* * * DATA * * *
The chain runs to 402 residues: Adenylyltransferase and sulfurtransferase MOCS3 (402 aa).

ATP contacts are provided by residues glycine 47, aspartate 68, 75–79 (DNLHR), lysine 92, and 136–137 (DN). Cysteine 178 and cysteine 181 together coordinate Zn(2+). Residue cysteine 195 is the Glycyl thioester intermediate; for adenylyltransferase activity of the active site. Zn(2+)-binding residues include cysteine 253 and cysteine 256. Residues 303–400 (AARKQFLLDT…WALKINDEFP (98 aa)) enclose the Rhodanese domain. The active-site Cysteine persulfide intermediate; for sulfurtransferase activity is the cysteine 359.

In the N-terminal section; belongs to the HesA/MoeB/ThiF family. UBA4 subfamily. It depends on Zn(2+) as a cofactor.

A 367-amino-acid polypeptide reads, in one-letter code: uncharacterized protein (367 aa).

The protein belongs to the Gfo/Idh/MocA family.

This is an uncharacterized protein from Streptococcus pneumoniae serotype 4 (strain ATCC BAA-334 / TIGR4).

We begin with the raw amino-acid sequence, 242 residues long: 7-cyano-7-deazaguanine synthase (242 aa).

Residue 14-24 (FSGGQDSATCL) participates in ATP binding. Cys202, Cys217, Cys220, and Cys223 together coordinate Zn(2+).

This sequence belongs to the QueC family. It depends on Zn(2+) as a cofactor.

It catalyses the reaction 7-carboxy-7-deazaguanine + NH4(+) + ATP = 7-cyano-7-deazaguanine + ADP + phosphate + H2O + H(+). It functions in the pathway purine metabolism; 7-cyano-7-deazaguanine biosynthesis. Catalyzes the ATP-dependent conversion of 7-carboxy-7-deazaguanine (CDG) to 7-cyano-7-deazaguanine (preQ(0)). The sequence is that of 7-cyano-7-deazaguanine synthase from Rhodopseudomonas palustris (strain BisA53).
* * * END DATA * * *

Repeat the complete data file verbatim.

The chain runs to 402 residues: Adenylyltransferase and sulfurtransferase MOCS3 (402 aa).

ATP contacts are provided by residues glycine 47, aspartate 68, 75–79 (DNLHR), lysine 92, and 136–137 (DN). Cysteine 178 and cysteine 181 together coordinate Zn(2+). Residue cysteine 195 is the Glycyl thioester intermediate; for adenylyltransferase activity of the active site. Zn(2+)-binding residues include cysteine 253 and cysteine 256. Residues 303–400 (AARKQFLLDT…WALKINDEFP (98 aa)) enclose the Rhodanese domain. The active-site Cysteine persulfide intermediate; for sulfurtransferase activity is the cysteine 359.

In the N-terminal section; belongs to the HesA/MoeB/ThiF family. UBA4 subfamily. It depends on Zn(2+) as a cofactor.

A 367-amino-acid polypeptide reads, in one-letter code: uncharacterized protein (367 aa).

The protein belongs to the Gfo/Idh/MocA family.

This is an uncharacterized protein from Streptococcus pneumoniae serotype 4 (strain ATCC BAA-334 / TIGR4).

We begin with the raw amino-acid sequence, 242 residues long: 7-cyano-7-deazaguanine synthase (242 aa).

Residue 14-24 (FSGGQDSATCL) participates in ATP binding. Cys202, Cys217, Cys220, and Cys223 together coordinate Zn(2+).

This sequence belongs to the QueC family. It depends on Zn(2+) as a cofactor.

It catalyses the reaction 7-carboxy-7-deazaguanine + NH4(+) + ATP = 7-cyano-7-deazaguanine + ADP + phosphate + H2O + H(+). It functions in the pathway purine metabolism; 7-cyano-7-deazaguanine biosynthesis. Catalyzes the ATP-dependent conversion of 7-carboxy-7-deazaguanine (CDG) to 7-cyano-7-deazaguanine (preQ(0)). The sequence is that of 7-cyano-7-deazaguanine synthase from Rhodopseudomonas palustris (strain BisA53).